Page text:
Agiliti maintains a position of significant liquidity with $294 million available as of March 2022. This includes our $250 million revolving credit facility as well as cash on hand. Finally, a reminder on the terms of our debt given the macro view on likely near-term interest rate increases. In total, of our $1.07 billion of debt, we maintain an interest rate swap agreement on $500 million of our debt, which has swapped floating rate terms for fixed rate terms. This provides a partial hedge for any anticipated market rate increases.

Turning now to our 2022 outlook, we are reaffirming our full year financial guidance. Specifically, we expect to deliver 2022 revenue in the range of $1.16 billion to $1.19 billion, representing top line growth of 12% to 15%. We anticipate adjusted EBITDA in the range of $305 million to $315 million. Our net cash CapEx guidance reflects expected reinvestment into our business in the range of $80 million to $90 million. CapEx should normally be in the range of 6% to 7% of revenue each year, but is planned slightly higher in 2022.

As discussed last quarter, the increase is due to three specific investments, targeted incremental investment in our IT infrastructure, an increase in manufacturing investment tied to our Sizewise acquisition, to ensure we are fully prepared to meet our longer term growth goals and timing of some targeted 2021 equipment fleet purchases shifted to this year when a device manufacturer was unable to supply in 2021. Finally, we continue to expect adjusted earnings per share in the range of $0.89 to $0.94 per share. From a qualitative perspective, and as we have shared in our prior earnings calls, throughout much of 2022, our financial results will comp against the $30 million to $40 million in high-margin COVID-driven revenue tailwinds from 2021. While we saw some COVID-driven demand very early in Q1 of this year, our 2022 plan assumes a return to pre-COVID equipment utilization levels for the balance of the year.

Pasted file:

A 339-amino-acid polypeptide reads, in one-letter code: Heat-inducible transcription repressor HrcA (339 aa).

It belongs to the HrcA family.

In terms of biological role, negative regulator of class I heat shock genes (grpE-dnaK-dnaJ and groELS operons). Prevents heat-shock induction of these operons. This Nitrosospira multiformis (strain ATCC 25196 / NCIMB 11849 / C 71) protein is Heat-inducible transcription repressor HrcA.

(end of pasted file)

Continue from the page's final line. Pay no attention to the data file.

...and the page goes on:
Additionally, as we have previously shared, our new HHS contract consolidate several prior agreements, and its narrowed scope reflects the ongoing management and maintenance of the device stockpile without the incremental activities associated with its initial standup for deployment. While the financial details of the contract remain confidential, implicit in our guidance is that Agiliti will see an approximate $40 million to $50 million revenue reduction in 2022. That difference is accounted for within both clinical engineering and onsite managed services. So the majority of the impact is expected within onsite.

Consistent with our ordinary course of business, we expect to continue signing and implementing new contracts for our solutions throughout the year as customers turn attention back to their long-term strategic and financial initiatives where our solutions play an important role. Net of the COVID impact and the rescoped HHS contract and adjusting for the annualized impact of acquisitions made in 2021, our guidance continues to imply organic revenue growth in the mid to high single-digit range, consistent with our historical pre-COVID growth rate.

Our implied full year adjusted EBITDA margins, which can be calculated from our 2022 guidance are expected to be in the range of 26% to 27%. Primary drivers that will impact margins for the balance of the year include the normalization of rental device utilization back to pre-COVID levels. Our internal assumptions on the new HHS contract and the impact of our acquisitions of Northfield Medical and Sizewise both of which start with lower pre-synergy EBITDA margins when compared to Agiliti’s historical average.